Ready to believe yet?
It’s not just that Bruce Chen not only turned in a magnificent performance Thursday when the Royals opened what amounts to a four-game weekend measurement against Boston with a 5-1 victory at Kauffman Stadium.
The Royals also pinned a loss on a long-time nemesis in Red Sox lefty Jon Lester, who had a 1.64 ERA and a no-hitter against them on his career resume.
“In the past,” designated hitter Billy Butler said, “we haven’t fared too well off of him, but we’ve been saying it here, we’re a different team now.”
It’s not as if Lester, 10-7, pitched poorly, either. He went into lockdown mode after a tainted three-run first inning, which included just one earned run, by yielding just four hits in his seven innings.
Chen, 5-0, was simply better. He nursed that three-run lead into the eighth inning before exiting with two on and two outs. Luke Hochevar got the final out before losing the shutout in the ninth.
“They’re the best team in the American League, record-wise,” Chen said, “and I wanted to go out there and give this team a chance to win. We started (this series) on the right foot. We won the first game.
“Now, we have our three best pitchers coming up — (Ervin) Santana, (Jeremy) Guthrie and (James) Shields. I think we’ve put ourselves in a good position so we can keep winning ballgames.”
The Royals, 59-53, won for the 16th time in 20 games since the All-Star break but remained 81/2 games behind first-place Detroit in the American League Central Division.
The wild-card news is more encouraging: The Royals are just 41/2 games out of a postseason berth with 50 games to go. Ready to dream? Right now, after a night when Chen outduels Lester, anything seems possible.
“That’s a great team over there,” third baseman Mike Moustakas said, “but we’re a good team over here, too.”
Lester, 10-7, gave up three runs and four hits in seven innings, but the Royals pushed their lead to 4-0 on Rubby De La Rosa’s first pitch in the eighth when Butler pumped a 413-foot drive over the center-field wall.
Justin Maxwell added a two-out homer for the Royals’ final run.
The Red Sox avoided a shutout by scoring once in the ninth against Hochevar. Jonny Gomes pumped a one-out double to center and scored on Stephen Drew’s single to left.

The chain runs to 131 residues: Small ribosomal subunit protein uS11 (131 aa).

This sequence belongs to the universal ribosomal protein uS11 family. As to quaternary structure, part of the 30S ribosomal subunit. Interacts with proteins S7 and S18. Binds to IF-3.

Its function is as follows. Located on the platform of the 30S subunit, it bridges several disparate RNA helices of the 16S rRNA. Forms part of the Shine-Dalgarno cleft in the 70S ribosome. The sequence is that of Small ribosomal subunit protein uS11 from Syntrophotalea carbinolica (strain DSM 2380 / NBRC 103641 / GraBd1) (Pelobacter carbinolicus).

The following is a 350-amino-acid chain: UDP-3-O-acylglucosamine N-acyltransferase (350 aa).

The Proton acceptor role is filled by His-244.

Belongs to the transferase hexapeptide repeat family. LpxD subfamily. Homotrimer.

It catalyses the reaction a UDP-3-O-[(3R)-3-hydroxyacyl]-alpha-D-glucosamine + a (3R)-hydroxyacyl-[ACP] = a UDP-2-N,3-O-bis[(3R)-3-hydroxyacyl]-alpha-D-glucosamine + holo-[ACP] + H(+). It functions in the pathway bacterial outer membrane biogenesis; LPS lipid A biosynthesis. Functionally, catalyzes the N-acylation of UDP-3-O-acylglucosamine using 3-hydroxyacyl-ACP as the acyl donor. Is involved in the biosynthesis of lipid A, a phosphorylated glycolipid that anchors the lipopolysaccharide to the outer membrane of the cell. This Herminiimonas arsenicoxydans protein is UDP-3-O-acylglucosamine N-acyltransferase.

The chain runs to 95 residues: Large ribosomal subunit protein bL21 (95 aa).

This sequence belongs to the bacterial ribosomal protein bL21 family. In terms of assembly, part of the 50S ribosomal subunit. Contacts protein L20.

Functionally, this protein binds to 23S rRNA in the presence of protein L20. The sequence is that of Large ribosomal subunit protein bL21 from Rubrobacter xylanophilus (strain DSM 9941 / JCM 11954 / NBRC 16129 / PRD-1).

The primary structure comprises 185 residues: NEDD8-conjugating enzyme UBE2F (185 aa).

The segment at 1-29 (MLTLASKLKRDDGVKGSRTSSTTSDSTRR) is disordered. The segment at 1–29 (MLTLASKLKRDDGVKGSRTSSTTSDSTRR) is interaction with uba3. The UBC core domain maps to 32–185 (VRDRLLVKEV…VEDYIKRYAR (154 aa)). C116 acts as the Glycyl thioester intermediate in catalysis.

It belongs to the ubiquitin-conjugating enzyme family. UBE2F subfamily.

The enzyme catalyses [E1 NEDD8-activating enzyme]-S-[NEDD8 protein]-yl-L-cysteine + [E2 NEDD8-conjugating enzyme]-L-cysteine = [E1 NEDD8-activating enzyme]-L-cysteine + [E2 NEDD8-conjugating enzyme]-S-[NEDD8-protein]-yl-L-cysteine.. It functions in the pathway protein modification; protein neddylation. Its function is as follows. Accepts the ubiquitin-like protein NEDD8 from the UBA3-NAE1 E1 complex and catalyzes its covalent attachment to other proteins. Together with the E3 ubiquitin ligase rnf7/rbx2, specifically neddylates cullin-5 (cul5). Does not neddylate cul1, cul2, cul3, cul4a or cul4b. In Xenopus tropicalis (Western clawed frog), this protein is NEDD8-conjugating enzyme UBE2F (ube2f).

Hochevar then closed out the victory, and got his second save, by getting Mike Napoli to ground into a double play. That was all epilogue, though. This night was all about Chen.
“I guess it’s not how you throw, but where you throw it,” Boston left fielder Jonny Gomes said. “He worked both sides of the plate, got ahead, got in on our hands and then went away.
“He throws three pitches with 6-mph difference. He throws a fastball 83, throws a fastball 88, curveball at 74, curveball at 79. He just stayed on the edges.”
Chen had just two strikeouts but limited Boston to five singles in 72/3 shutout innings, which lowered his ERA to 1.79. He has allowed just four earned runs in 312/3 innings over five starts since rejoining the rotation.
“Phenomenal job,” manager Ned Yost said. “Really an outstanding job of pitching. ... Anytime you see a lot of pop-ups, a lot of out-front swings, Bruce is on his game. And he got an awful lot of them tonight.”
When Chen went out for the eighth inning at 94 pitches, the Royals had Tim Collins and Hochevar both up and warming in the bullpen.
Daniel Nava led off with a single to center, but Chen retired Jarrod Saltalamacchia on a fly to center and Brock Holt on a fly to left before Jacoby Ellsbury flicked a single to left.
That was it.
“I wasn’t going to let the tying run come to the plate and Bruce face it,” Yost said. “And I made my mind up early in the game that I wasn’t going to let Bruce face that lineup the fourth time around.”
Chen had no argument.
“I felt good,” he said, “but we have what I consider the best bullpen in the American League. You go out there, you do you job, and you give it to the bullpen.”
The Royals provided Chen with an early cushion by scoring three times in the first inning after Lorenzo Cain led off with a double into the left-field corner and went to third on Eric Hosmer’s grounder to first.
After Butler walked, Alex Gordon sent a full-count fastball to left.
Gomes tracked the ball and positioned himself for a throw to the plate — but lost his footing. He made a desperation dive by could only trap the ball. Cain scored on what was scored as a sacrifice fly and and error.
“The ball was a perfect elevation to get behind it with a runner on third and less than two (outs),” Gomes said, “so I got behind it, and then my plant leg just slipped.”
Lester retired Miguel Tejada on a pop to second but loaded the bases on a four-pitch walk to Maxwell before Moustakas yanked a two-run single to right for a 3-0 lead.
That’s right, Moustakas against a tough lefty. Does that happen two months ago when he’s struggling?
“I don’t know,” he admitted. “I just know the work that me and Pedro (Grifol) and George (Brett), when he was here, put in. ... I feel a lot more comfortable at the plate. I feel a lot better against a guy like Lester now.”
That’s a guy who believes. Who else?